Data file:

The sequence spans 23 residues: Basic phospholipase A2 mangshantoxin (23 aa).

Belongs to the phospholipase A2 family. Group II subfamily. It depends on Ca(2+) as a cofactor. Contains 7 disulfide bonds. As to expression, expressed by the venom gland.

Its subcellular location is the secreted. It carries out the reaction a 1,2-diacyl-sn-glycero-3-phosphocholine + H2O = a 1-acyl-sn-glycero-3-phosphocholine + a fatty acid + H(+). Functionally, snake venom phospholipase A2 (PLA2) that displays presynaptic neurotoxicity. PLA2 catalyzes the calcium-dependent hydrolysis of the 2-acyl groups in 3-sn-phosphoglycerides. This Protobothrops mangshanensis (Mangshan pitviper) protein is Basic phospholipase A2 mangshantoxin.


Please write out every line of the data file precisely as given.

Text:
The sequence spans 23 residues: Basic phospholipase A2 mangshantoxin (23 aa).

Belongs to the phospholipase A2 family. Group II subfamily. It depends on Ca(2+) as a cofactor. Contains 7 disulfide bonds. As to expression, expressed by the venom gland.

Its subcellular location is the secreted. It carries out the reaction a 1,2-diacyl-sn-glycero-3-phosphocholine + H2O = a 1-acyl-sn-glycero-3-phosphocholine + a fatty acid + H(+). Functionally, snake venom phospholipase A2 (PLA2) that displays presynaptic neurotoxicity. PLA2 catalyzes the calcium-dependent hydrolysis of the 2-acyl groups in 3-sn-phosphoglycerides. This Protobothrops mangshanensis (Mangshan pitviper) protein is Basic phospholipase A2 mangshantoxin.